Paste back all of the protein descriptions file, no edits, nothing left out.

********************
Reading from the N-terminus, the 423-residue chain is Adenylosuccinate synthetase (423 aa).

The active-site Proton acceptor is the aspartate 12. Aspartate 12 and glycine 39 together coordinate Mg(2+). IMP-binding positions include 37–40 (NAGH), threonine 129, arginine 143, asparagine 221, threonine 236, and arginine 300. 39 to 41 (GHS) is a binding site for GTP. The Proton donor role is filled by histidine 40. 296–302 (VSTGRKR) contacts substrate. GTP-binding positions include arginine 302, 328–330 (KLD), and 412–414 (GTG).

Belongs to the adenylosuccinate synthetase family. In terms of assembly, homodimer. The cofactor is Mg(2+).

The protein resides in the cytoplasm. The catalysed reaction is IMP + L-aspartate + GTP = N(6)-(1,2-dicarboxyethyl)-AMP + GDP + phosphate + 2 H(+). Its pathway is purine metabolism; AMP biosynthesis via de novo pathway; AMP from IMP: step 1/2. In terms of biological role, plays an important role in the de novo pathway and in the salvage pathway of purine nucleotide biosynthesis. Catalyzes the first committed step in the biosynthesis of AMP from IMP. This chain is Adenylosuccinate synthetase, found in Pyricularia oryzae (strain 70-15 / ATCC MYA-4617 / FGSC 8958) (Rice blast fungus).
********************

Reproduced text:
Reading from the N-terminus, the 423-residue chain is Adenylosuccinate synthetase (423 aa).

The active-site Proton acceptor is the aspartate 12. Aspartate 12 and glycine 39 together coordinate Mg(2+). IMP-binding positions include 37–40 (NAGH), threonine 129, arginine 143, asparagine 221, threonine 236, and arginine 300. 39 to 41 (GHS) is a binding site for GTP. The Proton donor role is filled by histidine 40. 296–302 (VSTGRKR) contacts substrate. GTP-binding positions include arginine 302, 328–330 (KLD), and 412–414 (GTG).

Belongs to the adenylosuccinate synthetase family. In terms of assembly, homodimer. The cofactor is Mg(2+).

The protein resides in the cytoplasm. The catalysed reaction is IMP + L-aspartate + GTP = N(6)-(1,2-dicarboxyethyl)-AMP + GDP + phosphate + 2 H(+). Its pathway is purine metabolism; AMP biosynthesis via de novo pathway; AMP from IMP: step 1/2. In terms of biological role, plays an important role in the de novo pathway and in the salvage pathway of purine nucleotide biosynthesis. Catalyzes the first committed step in the biosynthesis of AMP from IMP. This chain is Adenylosuccinate synthetase, found in Pyricularia oryzae (strain 70-15 / ATCC MYA-4617 / FGSC 8958) (Rice blast fungus).